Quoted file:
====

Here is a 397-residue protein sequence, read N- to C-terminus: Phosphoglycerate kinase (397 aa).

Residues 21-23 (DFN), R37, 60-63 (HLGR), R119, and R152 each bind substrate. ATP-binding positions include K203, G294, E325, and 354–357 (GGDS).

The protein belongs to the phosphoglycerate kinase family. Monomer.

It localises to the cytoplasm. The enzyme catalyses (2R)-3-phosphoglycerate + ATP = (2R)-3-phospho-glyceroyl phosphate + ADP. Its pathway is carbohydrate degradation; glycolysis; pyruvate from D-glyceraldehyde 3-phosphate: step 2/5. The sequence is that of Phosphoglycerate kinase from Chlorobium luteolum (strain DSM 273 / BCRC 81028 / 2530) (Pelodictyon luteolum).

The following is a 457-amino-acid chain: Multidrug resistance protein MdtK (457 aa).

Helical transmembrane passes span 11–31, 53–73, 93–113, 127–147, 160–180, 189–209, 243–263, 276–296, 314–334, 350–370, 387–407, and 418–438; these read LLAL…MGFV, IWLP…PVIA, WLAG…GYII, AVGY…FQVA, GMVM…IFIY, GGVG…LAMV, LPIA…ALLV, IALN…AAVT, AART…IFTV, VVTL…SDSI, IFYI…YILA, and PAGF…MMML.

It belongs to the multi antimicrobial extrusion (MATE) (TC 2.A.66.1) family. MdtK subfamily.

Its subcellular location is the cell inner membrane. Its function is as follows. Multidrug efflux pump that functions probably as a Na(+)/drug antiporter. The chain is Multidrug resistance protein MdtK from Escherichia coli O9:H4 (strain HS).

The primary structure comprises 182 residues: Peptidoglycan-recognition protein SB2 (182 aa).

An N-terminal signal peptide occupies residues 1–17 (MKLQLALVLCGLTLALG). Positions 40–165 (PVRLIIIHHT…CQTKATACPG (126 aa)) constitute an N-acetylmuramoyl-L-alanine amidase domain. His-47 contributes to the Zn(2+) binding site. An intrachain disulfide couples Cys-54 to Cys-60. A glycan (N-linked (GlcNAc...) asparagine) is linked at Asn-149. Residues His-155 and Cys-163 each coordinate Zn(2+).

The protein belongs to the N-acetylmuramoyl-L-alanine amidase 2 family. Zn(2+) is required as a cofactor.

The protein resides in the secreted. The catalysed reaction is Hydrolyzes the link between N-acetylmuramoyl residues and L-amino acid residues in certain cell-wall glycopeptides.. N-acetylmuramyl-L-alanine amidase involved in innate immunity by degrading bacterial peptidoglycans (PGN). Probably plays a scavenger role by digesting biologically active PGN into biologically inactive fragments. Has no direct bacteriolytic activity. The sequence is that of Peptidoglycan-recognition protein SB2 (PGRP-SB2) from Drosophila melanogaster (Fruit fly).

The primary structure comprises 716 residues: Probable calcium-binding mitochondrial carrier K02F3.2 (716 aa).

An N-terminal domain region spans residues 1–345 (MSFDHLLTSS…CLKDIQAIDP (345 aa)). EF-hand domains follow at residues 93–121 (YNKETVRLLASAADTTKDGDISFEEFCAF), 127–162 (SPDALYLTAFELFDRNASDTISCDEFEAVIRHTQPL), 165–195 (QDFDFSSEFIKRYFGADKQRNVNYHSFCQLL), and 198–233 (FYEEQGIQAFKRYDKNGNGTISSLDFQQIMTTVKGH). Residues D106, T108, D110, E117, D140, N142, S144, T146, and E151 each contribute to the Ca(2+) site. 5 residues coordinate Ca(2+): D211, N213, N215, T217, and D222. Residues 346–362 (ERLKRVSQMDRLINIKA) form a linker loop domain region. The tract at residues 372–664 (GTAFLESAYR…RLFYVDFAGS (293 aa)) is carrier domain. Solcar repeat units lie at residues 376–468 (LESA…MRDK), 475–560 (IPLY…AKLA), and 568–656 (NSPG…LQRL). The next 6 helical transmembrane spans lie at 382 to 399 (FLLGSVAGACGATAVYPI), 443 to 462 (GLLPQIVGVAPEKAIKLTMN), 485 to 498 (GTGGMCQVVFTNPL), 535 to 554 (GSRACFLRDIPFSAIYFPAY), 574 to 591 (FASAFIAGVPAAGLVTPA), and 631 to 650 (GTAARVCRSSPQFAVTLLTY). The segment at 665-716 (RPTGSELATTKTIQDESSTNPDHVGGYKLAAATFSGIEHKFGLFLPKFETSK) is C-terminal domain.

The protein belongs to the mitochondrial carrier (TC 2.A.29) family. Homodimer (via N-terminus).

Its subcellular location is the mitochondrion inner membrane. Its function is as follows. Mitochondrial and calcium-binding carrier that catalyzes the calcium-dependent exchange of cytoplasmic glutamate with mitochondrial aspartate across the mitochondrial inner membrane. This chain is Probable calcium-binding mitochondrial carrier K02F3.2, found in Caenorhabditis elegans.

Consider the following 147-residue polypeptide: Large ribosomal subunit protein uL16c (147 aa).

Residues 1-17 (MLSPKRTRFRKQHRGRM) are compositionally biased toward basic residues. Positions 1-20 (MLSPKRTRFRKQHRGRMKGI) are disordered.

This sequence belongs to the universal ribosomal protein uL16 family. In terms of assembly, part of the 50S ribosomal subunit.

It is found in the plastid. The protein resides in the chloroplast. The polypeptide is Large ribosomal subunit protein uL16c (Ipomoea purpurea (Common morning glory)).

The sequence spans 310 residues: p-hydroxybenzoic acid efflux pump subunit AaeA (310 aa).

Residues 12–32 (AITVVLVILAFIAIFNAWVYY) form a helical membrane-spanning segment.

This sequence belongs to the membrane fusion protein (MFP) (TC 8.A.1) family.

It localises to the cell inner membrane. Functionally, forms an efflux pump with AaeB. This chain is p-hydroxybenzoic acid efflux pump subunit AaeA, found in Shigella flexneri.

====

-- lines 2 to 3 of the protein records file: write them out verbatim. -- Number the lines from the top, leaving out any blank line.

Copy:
Residues 21-23 (DFN), R37, 60-63 (HLGR), R119, and R152 each bind substrate. ATP-binding positions include K203, G294, E325, and 354–357 (GGDS).

The protein belongs to the phosphoglycerate kinase family. Monomer.